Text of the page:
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Math Help - Calculus Questions

  1. #1
    Newbie midsummer's Avatar
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    Calculus Questions

    Hi I need help with these questions:

    1.Write the composite function in the form f(g(x)). then find the derivative dy/dx. y=sin square root x.

    2. Find the first and second derivatives of the function y=4x/ square root (X+1)

    3. find dy/dx by implicit differentiation
    square root (x+y)=1 +x^2 y^2
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  2. #2
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    1) f(x)=sin x, g(x)=\sqrt{x}
    by chain rule: dy/dx=f'(g(x))g'(x). Try by yourself first!
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  3. #3
    Newbie midsummer's Avatar
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    I got cos square root x/ 2 square root x. Not sure if this is correct. :/
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  4. #4
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    Quote Originally Posted by midsummer View Post
    I got cos square root x/ 2 square root x. Not sure if this is correct. :/
    You need to be confidence on yourself


    For number 2, use quotient rule.

    For number 3, you have
    \sqrt{x+y}=1+x^2y^2

    I'll do the LHS and you do the RHS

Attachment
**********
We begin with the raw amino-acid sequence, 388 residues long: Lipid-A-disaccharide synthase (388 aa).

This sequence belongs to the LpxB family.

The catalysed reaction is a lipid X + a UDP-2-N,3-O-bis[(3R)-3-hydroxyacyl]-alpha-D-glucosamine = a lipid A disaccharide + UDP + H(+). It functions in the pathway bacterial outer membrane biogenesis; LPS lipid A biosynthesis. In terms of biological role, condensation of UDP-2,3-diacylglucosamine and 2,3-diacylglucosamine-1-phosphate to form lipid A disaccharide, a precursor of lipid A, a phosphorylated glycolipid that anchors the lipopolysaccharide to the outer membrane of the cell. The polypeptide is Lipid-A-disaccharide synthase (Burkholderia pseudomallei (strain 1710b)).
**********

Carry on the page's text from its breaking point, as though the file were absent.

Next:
<br />
\frac{d}{dX}(x+y)^{1/2}=\frac{1}{2} (x+y)^{-1/2}\cdot \frac{d}{dx} (x+y)=\frac{1}{2} (x+y)^{-1/2} (1+\frac{dy}{dx})

    After you do the RHS, then solve the equation for dy/dx
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  5. #5
    Newbie midsummer's Avatar
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    So is my answer to the first question correct?

    As for number 2. I got y= 2x+1/ 2(x+1)^1/2. Not sure about that :/

    As for number 3. I am still lost :/

    It's not that I lack confidance, I am trying to get better with practice and it's hard when I get stuck on questions. I really appreciate the help
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  6. #6
    Rhymes with Orange Chris L T521's Avatar
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    Quote Originally Posted by midsummer View Post
    3. find dy/dx by implicit differentiation
    square root (x+y)=1 +x^2 y^2
    In implicit differentiation, you treat x and y as functions of x.

    So when you differentiate \sqrt{x+y}=1+x^2y^2, you need to apply chain rule to \sqrt{x+y} and product rule to x^2y^2

    I'll show the initial first step, and then I'll let you simplify this.

    \frac{\,d}{\,dx}\left[\sqrt{x+y}\right]=\frac{\,d}{\,dx}\left[1+x^2y^2\right]\implies \tfrac{1}{2}(x+y)^{-\frac{1}{2}}\cdot\left(1+\frac{\,dy}{\,dx}\right)=  2xy^2+2x^2y\frac{\,dy}{\,dx}\implies\dots

    From here, simplify a little bit, but the important part is to group the terms that contain \frac{\,dy}{\,dx} together. Then we can easily solve for \frac{\,dy}{\,dx}.

    Can you take it from here?

    --Chris
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